Text: George E. Woodberry, “Appendix A-04,” The Life of Edgar Allan Poe: Personal and Literary (1909), vol. II, pp. 370-376


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­[page 370, continued:]

IV. UNPUBLISHED CORRESPONDENCE OF POE

POE TO MINOR

RICHMOND, February 5, 1836.

DEAR SIR, — At Mr. White’s request I enclose you the sheets of the “Messenger.” In your article on “The Necessity ­[page 371:] of Selection in Reading,” you will perceive that the original heading is abbreviated to “Selection in Reading.” This was necessary in order to preserve uniformity in the captions throughout it being impossible to get in what you intended, and what, indeed, would have been most proper, except by making use of smaller type than what is used in other articles.

Very resp y. and truly yours,

EDGAR A. POE.(1)

It was thought better upon consideration to omit all in “Liberian Literature” at which offense could, by any possibility, be taken. We availed ourselves of your consent to do so.

Address: LUCIAN MINOR, Esq., Charlotteville, Va.

Endorsed: EDGAR A. POE. Recd. 16th Feb. 1836.

POE TO CAREY

RICHMOND, July 30, 1836.

DR SIR, — Your article on the “Study of the Learned Languages” was duly received, and is already “set up.” I am much in hope that it will please the public generally as much as it had done myself. My object in writing you at present is to beg that you will allow us to alter the heading which you have affixed to it, from the words “A Looker-on in Venice, No. 2,” to the words “On the Study of the Learned Languages, “or some similar caption. I have many reasons for requesting this favor. First, it would accord with all the other captions made use of in our magazine; secondly, it would prevent the necessity of making any explanation in regard to the heading of your last article, — and explanations are always inconvenient; thirdly, your article would then stand by itself unconnected ­[page 372:] with anything going before or to come; fourthly, it would prevent our having a series of continued articles, which you must know by experience are the cause of some trouble; and fifthly, the “Looker-on in Venice” is a caption which has been very frequently been [sic] made use of before by essayists. I submit all, however, to your better judgment, merely saying that Mr. White would take it as a personal favor if you would allow us to make the alteration proposed.

I am extremely sorry that the error should have occurred in relation to your “Anthologia” and “The Science of Life.” We did not, however, suppose it necessary to put the “Anthologia” as a selection — supposinging the word Anthologia itself sufficiently significant.

With high respect,

Yr. ob. st.

EDGAR A. POE.(1)

I perceive that your article, “National Ingratitude,” has attracted great attention and approbation. The “Charlottesville Jeffersonian “among other papers pay it a merited compliment.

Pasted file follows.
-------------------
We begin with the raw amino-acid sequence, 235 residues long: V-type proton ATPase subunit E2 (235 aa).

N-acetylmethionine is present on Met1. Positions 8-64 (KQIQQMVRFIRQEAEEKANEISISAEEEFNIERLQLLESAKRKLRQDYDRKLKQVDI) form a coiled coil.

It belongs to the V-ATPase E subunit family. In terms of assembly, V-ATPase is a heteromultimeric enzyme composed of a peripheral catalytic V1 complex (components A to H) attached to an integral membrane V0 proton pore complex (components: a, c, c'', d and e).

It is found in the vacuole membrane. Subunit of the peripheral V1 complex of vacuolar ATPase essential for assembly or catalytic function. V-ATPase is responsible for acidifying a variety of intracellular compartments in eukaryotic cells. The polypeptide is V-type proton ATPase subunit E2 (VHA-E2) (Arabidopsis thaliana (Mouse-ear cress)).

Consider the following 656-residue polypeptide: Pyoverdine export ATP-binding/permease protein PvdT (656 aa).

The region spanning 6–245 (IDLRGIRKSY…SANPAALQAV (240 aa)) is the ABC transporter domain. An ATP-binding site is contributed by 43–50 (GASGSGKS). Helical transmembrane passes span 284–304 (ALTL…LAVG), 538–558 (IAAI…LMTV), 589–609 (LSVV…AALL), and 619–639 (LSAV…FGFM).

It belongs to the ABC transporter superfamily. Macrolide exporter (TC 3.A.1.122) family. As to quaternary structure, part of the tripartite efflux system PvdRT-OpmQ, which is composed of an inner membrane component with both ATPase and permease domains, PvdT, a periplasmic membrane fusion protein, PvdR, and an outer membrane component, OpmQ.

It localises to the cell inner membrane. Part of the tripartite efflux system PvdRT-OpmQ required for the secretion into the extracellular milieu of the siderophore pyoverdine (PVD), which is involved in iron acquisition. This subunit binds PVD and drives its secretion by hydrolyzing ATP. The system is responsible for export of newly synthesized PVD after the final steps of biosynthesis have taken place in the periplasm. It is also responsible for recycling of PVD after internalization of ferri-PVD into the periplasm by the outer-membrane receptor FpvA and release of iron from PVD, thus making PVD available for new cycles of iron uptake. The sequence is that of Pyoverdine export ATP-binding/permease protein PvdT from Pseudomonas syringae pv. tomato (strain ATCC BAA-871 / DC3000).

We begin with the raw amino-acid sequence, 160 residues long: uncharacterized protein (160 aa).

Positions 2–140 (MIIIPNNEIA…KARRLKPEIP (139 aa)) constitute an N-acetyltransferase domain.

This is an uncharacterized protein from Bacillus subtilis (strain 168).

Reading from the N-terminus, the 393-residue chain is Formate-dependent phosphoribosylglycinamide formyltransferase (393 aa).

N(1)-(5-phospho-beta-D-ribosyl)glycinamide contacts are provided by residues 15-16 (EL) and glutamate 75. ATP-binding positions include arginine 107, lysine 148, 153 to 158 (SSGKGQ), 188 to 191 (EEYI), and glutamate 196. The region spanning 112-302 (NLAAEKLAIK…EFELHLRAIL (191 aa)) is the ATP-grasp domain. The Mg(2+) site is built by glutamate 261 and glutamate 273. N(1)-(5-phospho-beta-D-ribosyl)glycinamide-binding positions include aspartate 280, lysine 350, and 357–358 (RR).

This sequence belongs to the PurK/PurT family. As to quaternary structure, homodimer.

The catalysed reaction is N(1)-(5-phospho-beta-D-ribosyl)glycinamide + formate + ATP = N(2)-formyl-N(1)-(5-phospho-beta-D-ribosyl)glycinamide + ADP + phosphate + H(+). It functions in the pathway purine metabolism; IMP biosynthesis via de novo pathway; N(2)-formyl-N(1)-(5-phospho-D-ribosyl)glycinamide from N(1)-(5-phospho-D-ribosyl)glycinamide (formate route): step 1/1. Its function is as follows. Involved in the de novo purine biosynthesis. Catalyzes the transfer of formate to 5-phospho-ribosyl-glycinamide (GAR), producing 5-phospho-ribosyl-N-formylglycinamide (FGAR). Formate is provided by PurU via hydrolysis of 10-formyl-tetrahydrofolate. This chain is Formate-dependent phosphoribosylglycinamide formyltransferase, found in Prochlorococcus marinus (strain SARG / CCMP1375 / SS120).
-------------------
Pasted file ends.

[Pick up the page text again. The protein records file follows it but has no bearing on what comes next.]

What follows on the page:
[Addressed] MATHEW CAREY, EsqE.

Philadelphia, Pa.

POE TO MAGRUDER

RICHMOND, January 9, 1837.

MY DEAR SIR, — Your kind letter of Christmas eve was duly received — with the Essay.

I have read it with great pleasure and, I confess, some degree of surprise — never having suspected you of any literary designs. It shall certainly appear, entire, in the ­[page 373:] February number of the “Messenger.” Any supervision on my part, I perceive, would be altogether superfluous. I must apologize for not having made you a reply before. Ill health and a weight of various and harassing business will prove, I trust, a sufficient excuse. With sincere friendship and esteem, I am yours,&c.,

EDGAR A. POE.(1)

ALLAN B. MAGRUDER, Esq.

POE TO NEILSON POE

NEW YORK, August 8, 45.

MY DEAR SIR, — gave me sincere pleasure to receive a letter from you — t I fear you will think me very discourteous in not sooner replying. I have deferred my answer, however, from day to day, in hope of procuring some papers relating to my grandfather. In this I have failed. Mrs. C. has no memoranda of the kind you mention, and all of which I have any knowledge are on file at Annapolis.

I thank you for the kind interest you take in my welfare. We all speak very frequently of yourself and family, and regret that hitherto we have seen and known so little of each other. Virginia, in especial, is much pained at the total separation from her sisters. She has been, and is still, in precarious health. About four years ago she ruptured a blood vessel, in singing, and has never recovered from the accident. I fear that she never will. Mrs. Clemm is quite well: — both beg to be kindly remembered.